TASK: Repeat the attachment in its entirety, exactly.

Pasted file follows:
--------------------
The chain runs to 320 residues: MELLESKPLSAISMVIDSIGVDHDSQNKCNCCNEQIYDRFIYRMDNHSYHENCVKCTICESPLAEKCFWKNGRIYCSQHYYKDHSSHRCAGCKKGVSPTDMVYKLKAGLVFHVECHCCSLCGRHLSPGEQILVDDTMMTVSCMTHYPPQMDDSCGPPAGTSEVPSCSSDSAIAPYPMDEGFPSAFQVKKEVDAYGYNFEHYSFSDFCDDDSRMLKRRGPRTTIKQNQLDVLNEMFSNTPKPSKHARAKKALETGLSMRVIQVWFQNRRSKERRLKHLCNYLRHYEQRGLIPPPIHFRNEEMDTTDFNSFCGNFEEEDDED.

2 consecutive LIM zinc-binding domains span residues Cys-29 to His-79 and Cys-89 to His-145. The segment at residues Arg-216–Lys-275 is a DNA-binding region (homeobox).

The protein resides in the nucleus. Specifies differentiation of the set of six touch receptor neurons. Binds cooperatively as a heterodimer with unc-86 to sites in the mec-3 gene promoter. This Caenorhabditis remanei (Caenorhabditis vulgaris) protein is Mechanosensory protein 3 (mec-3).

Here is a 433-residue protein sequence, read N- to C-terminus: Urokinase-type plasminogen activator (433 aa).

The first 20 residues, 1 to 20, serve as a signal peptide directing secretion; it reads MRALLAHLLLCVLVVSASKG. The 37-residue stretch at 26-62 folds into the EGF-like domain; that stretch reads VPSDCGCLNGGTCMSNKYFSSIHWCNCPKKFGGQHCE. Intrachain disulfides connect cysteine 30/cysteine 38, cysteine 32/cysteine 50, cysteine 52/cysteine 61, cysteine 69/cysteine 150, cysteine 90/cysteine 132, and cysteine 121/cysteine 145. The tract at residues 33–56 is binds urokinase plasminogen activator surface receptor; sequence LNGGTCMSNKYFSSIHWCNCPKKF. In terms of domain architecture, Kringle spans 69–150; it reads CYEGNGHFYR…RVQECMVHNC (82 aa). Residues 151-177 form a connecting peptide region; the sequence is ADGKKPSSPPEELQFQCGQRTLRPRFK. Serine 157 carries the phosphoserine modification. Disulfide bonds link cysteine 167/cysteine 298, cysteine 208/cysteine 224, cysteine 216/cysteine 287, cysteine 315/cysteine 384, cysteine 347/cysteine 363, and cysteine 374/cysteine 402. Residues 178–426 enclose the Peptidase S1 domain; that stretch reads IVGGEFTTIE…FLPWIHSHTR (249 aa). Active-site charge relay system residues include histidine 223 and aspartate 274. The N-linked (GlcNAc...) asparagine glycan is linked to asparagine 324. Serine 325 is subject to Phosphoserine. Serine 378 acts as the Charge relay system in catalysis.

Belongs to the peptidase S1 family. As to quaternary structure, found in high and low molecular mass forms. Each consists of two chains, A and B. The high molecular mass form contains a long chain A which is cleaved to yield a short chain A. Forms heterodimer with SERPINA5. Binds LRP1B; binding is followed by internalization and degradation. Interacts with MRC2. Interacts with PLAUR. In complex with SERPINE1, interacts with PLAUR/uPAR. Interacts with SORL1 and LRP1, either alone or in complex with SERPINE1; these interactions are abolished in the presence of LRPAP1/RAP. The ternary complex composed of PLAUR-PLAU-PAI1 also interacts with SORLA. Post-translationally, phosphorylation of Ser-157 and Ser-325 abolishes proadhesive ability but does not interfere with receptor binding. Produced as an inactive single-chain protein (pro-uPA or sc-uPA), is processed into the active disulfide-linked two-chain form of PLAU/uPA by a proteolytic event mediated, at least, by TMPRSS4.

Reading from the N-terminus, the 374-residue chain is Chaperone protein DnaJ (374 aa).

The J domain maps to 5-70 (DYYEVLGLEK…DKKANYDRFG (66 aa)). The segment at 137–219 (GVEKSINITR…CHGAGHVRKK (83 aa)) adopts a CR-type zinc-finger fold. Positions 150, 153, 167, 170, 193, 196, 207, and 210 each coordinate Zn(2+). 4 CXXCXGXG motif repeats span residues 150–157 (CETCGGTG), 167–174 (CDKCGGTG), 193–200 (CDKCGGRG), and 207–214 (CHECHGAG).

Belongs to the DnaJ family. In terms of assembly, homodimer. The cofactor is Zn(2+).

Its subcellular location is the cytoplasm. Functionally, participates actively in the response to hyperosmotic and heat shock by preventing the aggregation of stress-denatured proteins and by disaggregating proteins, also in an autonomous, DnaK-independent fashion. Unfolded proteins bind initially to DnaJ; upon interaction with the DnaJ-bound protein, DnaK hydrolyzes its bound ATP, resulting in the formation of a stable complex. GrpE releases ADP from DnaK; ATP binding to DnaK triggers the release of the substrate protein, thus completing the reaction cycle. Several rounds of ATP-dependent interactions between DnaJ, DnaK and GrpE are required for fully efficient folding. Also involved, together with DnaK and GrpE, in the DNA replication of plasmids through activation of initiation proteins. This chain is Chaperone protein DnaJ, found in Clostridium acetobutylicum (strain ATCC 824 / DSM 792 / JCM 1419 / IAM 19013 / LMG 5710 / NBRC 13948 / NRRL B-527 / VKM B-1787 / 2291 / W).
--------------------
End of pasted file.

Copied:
The chain runs to 320 residues: MELLESKPLSAISMVIDSIGVDHDSQNKCNCCNEQIYDRFIYRMDNHSYHENCVKCTICESPLAEKCFWKNGRIYCSQHYYKDHSSHRCAGCKKGVSPTDMVYKLKAGLVFHVECHCCSLCGRHLSPGEQILVDDTMMTVSCMTHYPPQMDDSCGPPAGTSEVPSCSSDSAIAPYPMDEGFPSAFQVKKEVDAYGYNFEHYSFSDFCDDDSRMLKRRGPRTTIKQNQLDVLNEMFSNTPKPSKHARAKKALETGLSMRVIQVWFQNRRSKERRLKHLCNYLRHYEQRGLIPPPIHFRNEEMDTTDFNSFCGNFEEEDDED.

2 consecutive LIM zinc-binding domains span residues Cys-29 to His-79 and Cys-89 to His-145. The segment at residues Arg-216–Lys-275 is a DNA-binding region (homeobox).

The protein resides in the nucleus. Specifies differentiation of the set of six touch receptor neurons. Binds cooperatively as a heterodimer with unc-86 to sites in the mec-3 gene promoter. This Caenorhabditis remanei (Caenorhabditis vulgaris) protein is Mechanosensory protein 3 (mec-3).

Here is a 433-residue protein sequence, read N- to C-terminus: Urokinase-type plasminogen activator (433 aa).

The first 20 residues, 1 to 20, serve as a signal peptide directing secretion; it reads MRALLAHLLLCVLVVSASKG. The 37-residue stretch at 26-62 folds into the EGF-like domain; that stretch reads VPSDCGCLNGGTCMSNKYFSSIHWCNCPKKFGGQHCE. Intrachain disulfides connect cysteine 30/cysteine 38, cysteine 32/cysteine 50, cysteine 52/cysteine 61, cysteine 69/cysteine 150, cysteine 90/cysteine 132, and cysteine 121/cysteine 145. The tract at residues 33–56 is binds urokinase plasminogen activator surface receptor; sequence LNGGTCMSNKYFSSIHWCNCPKKF. In terms of domain architecture, Kringle spans 69–150; it reads CYEGNGHFYR…RVQECMVHNC (82 aa). Residues 151-177 form a connecting peptide region; the sequence is ADGKKPSSPPEELQFQCGQRTLRPRFK. Serine 157 carries the phosphoserine modification. Disulfide bonds link cysteine 167/cysteine 298, cysteine 208/cysteine 224, cysteine 216/cysteine 287, cysteine 315/cysteine 384, cysteine 347/cysteine 363, and cysteine 374/cysteine 402. Residues 178–426 enclose the Peptidase S1 domain; that stretch reads IVGGEFTTIE…FLPWIHSHTR (249 aa). Active-site charge relay system residues include histidine 223 and aspartate 274. The N-linked (GlcNAc...) asparagine glycan is linked to asparagine 324. Serine 325 is subject to Phosphoserine. Serine 378 acts as the Charge relay system in catalysis.

Belongs to the peptidase S1 family. As to quaternary structure, found in high and low molecular mass forms. Each consists of two chains, A and B. The high molecular mass form contains a long chain A which is cleaved to yield a short chain A. Forms heterodimer with SERPINA5. Binds LRP1B; binding is followed by internalization and degradation. Interacts with MRC2. Interacts with PLAUR. In complex with SERPINE1, interacts with PLAUR/uPAR. Interacts with SORL1 and LRP1, either alone or in complex with SERPINE1; these interactions are abolished in the presence of LRPAP1/RAP. The ternary complex composed of PLAUR-PLAU-PAI1 also interacts with SORLA. Post-translationally, phosphorylation of Ser-157 and Ser-325 abolishes proadhesive ability but does not interfere with receptor binding. Produced as an inactive single-chain protein (pro-uPA or sc-uPA), is processed into the active disulfide-linked two-chain form of PLAU/uPA by a proteolytic event mediated, at least, by TMPRSS4.

Reading from the N-terminus, the 374-residue chain is Chaperone protein DnaJ (374 aa).

The J domain maps to 5-70 (DYYEVLGLEK…DKKANYDRFG (66 aa)). The segment at 137–219 (GVEKSINITR…CHGAGHVRKK (83 aa)) adopts a CR-type zinc-finger fold. Positions 150, 153, 167, 170, 193, 196, 207, and 210 each coordinate Zn(2+). 4 CXXCXGXG motif repeats span residues 150–157 (CETCGGTG), 167–174 (CDKCGGTG), 193–200 (CDKCGGRG), and 207–214 (CHECHGAG).

Belongs to the DnaJ family. In terms of assembly, homodimer. The cofactor is Zn(2+).

Its subcellular location is the cytoplasm. Functionally, participates actively in the response to hyperosmotic and heat shock by preventing the aggregation of stress-denatured proteins and by disaggregating proteins, also in an autonomous, DnaK-independent fashion. Unfolded proteins bind initially to DnaJ; upon interaction with the DnaJ-bound protein, DnaK hydrolyzes its bound ATP, resulting in the formation of a stable complex. GrpE releases ADP from DnaK; ATP binding to DnaK triggers the release of the substrate protein, thus completing the reaction cycle. Several rounds of ATP-dependent interactions between DnaJ, DnaK and GrpE are required for fully efficient folding. Also involved, together with DnaK and GrpE, in the DNA replication of plasmids through activation of initiation proteins. This chain is Chaperone protein DnaJ, found in Clostridium acetobutylicum (strain ATCC 824 / DSM 792 / JCM 1419 / IAM 19013 / LMG 5710 / NBRC 13948 / NRRL B-527 / VKM B-1787 / 2291 / W).